Entrepreneurs are a different breed than normal people. They are optimistic, tenacious, and incredibly hard working. One of our favorite quotes is, “Business owners have very flexible jobs. They can work any 80 hours a week they want to.” You probably have great expectations about selling your business some day and being able to reap all the benefits of your hard work. Can I scare you for a minute? Imagine you don’t get what you need from your business. Then imagine you get little to nothing for it. It happens more often than not. Would you be prepared?
Many business owners put everything they can into their business. If they have ample income, they often spend it on their family to make up for the time away at work. These can be irreparable mistakes and they happen often. The eventual sale of your business can be a big part of your retirement plan, but you must diversify outside of your business to ensure at least a minimum lifestyle for yourself and your family should the business not do as well as you hope.
First, it’s critical that you operate with enough liquidity for both you and your business. Most banks would suggest 2 to 3 months of liquid operating capital on hand for the business. For you personally, we usually recommend 12 months of your personal living expenses in savings. While this may seem high, we’ve seen people and businesses saved because they had this level of cash. The good news is, once you achieve this goal, you don’t have to contribute more to it unless your lifestyle increases or you have an emergency and need to replenish it. FYI, this is part of a risk management strategy that should incorporate other tools such as your legal work and your insurance strategy.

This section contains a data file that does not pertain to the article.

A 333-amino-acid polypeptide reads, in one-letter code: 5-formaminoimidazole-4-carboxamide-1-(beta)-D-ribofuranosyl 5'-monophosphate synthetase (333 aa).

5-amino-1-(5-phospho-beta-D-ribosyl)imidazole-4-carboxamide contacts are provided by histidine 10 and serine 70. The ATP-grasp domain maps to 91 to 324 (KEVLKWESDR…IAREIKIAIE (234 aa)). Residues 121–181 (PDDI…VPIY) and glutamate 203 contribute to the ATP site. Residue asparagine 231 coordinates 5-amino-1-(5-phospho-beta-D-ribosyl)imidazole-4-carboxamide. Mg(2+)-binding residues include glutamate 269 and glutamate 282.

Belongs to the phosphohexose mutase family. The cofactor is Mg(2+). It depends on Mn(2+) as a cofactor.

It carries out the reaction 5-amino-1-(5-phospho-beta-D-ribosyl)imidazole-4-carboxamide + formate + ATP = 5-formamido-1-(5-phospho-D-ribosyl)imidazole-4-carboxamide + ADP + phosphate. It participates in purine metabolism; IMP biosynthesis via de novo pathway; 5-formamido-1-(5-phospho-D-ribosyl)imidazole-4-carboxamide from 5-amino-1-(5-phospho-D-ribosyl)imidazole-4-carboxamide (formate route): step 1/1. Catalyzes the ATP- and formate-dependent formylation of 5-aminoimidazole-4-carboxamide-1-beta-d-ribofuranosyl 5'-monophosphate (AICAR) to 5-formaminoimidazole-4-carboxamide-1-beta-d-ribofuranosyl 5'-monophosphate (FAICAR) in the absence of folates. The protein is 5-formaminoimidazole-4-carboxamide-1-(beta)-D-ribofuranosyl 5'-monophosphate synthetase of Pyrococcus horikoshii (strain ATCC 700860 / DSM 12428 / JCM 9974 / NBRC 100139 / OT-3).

Once risk is dealt with, you can start to focus on growth strategies outside of your business. Retirement plans are an obvious choice, but upon a second look, may not be as beneficial in and of themselves for business owners. A combination of qualified retirement plans, IRAs, and taxable accounts may be a much better strategy long term as well as short term for business owners.
If your spouse is employed, their retirement plan should be reviewed as an option, particularly if there is a match and the option for a Roth contribution. IRAs may make sense, but if your income is high, they probably won’t. A retirement plan through your business may make sense if the costs are not too high. Keep in mind, costs may include future contributions that have to be made on behalf of your employees. It can get complicated fast, but it’s not insurmountable and once a plan is on track it should be easy to maintain. While retirement plans may be a good part of the strategy, their contribution limits may not allow business owners to save enough money inside these plans alone.
Brokerage accounts are sometimes the most overlooked opportunities for business owners. While they can be less tax-efficient than retirement accounts, good tax planning around investment choices can make a big difference here. They can be set up to be as automatic as a retirement plan as well, and you have no cost for anyone outside of your family like you do retirement plans. Further, there are no stipulations for when you can take money out or limits on how much you can contribute. You can start and stop at any time. You can use these accounts for collateral for the business and have much needed liquidity in the short term, while taking care of your long-term retirement needs. You and your planner will choose these investments, so the limits will be wide. And in the end, these types of accounts can offer a lot of flexibility for your future.
While it’s great to stay focused on building the value of your business, you must remember the business exists first and foremost to take care of you and your family. If it can’t do that, then in the end it won’t serve you or your clients. You have to take a broader view and protect yourself and your family with more than just your business. Setting up a savings plan outside of it will give you a lot more security than relying on your business alone. A little thought and planning on the front end, coupled with a little automation, could reap valuable security later on.